Here is a quote from Michael Meved “For more than a hundred years liberals and conservatives have been arguing over the true meaning of justice. The left emphasizes just outcomes—seeking smaller gaps between rich and poor, and a comparably dignified standard of living for all members of society. The right stresses just procedures --making sure that individuals keep the fruits of their own labors and remain secure in their property, without seizure by their neighbors or by government.
Liberals accept unequal, potentially unfair treatment by government in order to achieve fair results; conservatives accept unequal, potentially unfair results so long as every citizen receives fair and comparable treatment by government.”
In the Bible we find two verses near each other that highlight these differences and define the Church today. There really is no confusion between these two verses, yet the left wants to quote one and forget the other. God is telling us in Lev19.15 how we are to conduct both our civil and our personal affairs concerning justice. Lev19.15 “You shall do no injustice in court. You shall not be partial to the poor or defer to the great, but in righteousness shall you judge your neighbor. There is no question; we must use righteousness to achieve righteousness. In other words, you cannot be unfair to fix what you think is unfair. This is a great failure of the left. Satan comes disguised as an angel of light. He looks well meaning.
Just two verses later we find God’s greatest commandment; Lev19.18b you shall love your neighbor as yourself: I am the Lord. Jesus further defines this commandment in the New Testament in Mark12.28 And one of the scribes came up and heard them disputing with one another, and seeing that he answered them well, asked him, “Which commandment is the most important of all?” 29 Jesus answered, “The most important is, ‘Hear, O Israel: The Lord our God, the Lord is one. 30 And you shall love the Lord your God with all your heart and with all your soul and with all your mind and with all your strength.’ 31 The second is this: ‘You shall love your neighbor as yourself.’ There is no other commandment greater than these.”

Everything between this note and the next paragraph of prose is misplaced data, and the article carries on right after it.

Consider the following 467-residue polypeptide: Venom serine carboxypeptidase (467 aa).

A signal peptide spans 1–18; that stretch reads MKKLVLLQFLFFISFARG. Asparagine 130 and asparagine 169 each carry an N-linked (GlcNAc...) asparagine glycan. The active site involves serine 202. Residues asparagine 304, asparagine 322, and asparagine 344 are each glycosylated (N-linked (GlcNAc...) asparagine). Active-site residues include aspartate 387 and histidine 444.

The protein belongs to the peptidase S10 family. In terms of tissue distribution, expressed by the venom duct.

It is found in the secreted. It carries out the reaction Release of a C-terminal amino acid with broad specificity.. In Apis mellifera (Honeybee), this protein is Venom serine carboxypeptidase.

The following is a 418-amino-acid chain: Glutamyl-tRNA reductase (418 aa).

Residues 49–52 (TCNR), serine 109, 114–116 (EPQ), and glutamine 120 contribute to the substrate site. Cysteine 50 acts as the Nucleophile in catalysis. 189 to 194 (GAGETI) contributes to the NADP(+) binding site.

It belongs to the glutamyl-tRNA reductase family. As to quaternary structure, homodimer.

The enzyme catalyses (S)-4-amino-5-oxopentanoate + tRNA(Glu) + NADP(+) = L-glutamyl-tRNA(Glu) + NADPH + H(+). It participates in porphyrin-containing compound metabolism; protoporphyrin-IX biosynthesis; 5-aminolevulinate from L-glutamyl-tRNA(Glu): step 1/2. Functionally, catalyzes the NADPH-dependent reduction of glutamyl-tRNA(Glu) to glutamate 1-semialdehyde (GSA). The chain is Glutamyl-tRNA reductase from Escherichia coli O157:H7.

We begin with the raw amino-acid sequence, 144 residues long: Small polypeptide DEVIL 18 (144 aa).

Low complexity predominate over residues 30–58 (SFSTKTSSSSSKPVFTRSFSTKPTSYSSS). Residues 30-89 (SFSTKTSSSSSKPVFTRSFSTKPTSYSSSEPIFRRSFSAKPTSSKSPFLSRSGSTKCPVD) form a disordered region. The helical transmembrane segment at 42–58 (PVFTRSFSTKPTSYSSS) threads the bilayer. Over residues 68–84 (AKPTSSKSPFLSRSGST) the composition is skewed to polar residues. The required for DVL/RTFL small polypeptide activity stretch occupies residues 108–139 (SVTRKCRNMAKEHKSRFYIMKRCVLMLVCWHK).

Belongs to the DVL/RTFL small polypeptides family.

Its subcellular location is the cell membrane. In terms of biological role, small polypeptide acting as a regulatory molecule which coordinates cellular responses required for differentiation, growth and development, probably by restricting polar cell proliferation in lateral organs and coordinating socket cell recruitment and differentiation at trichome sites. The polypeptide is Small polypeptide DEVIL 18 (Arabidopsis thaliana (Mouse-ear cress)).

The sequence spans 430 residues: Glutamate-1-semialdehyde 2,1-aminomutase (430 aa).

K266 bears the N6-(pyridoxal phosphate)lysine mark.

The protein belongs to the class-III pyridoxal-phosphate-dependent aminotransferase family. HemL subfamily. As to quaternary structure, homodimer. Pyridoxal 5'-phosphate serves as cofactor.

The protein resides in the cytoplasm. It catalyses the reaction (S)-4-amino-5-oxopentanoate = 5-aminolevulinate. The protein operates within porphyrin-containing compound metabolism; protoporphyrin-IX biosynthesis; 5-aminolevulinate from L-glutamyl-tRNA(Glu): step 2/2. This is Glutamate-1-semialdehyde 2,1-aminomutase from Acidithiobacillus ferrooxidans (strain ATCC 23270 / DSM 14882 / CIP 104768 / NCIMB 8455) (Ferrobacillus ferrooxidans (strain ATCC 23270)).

The “War on Poverty” that started in the sixties was unbiblical, the stated goal was to eliminate poverty, and God tells us that this is not going to happen: John 12.7 Jesus said, “Leave her alone, so that she may keep it for the day of my burial. 8 For the poor you always have with you, but you do not always have me.” There will always be the poor; that is a part of God’s plan.
Why would the poor be a part of God’s plan? In James we find an answer: James2.5 Listen, my beloved brothers, has not God chosen those who are poor in the world to be rich in faith and heirs of the kingdom, which he has promised to those who love him? The poor are God’s special possession.
God wants us to help others, but not to the exclusion of justice and justice is not in wanting equal outcomes. Equal outcomes can only be achieved by unequal treatment. The government must take in order to give. Taking care of our fellow man is a command for individuals. Done so cheerfully; 2Cor9.7 Each one must give as he has decided in his heart, not reluctantly or under compulsion, for God loves a cheerful giver. It is unbiblical to compel someone to give and just as unbiblical to take from someone in order for you to give.
Published on Thursday, September 2, 2010 @ 7:53 AM CDT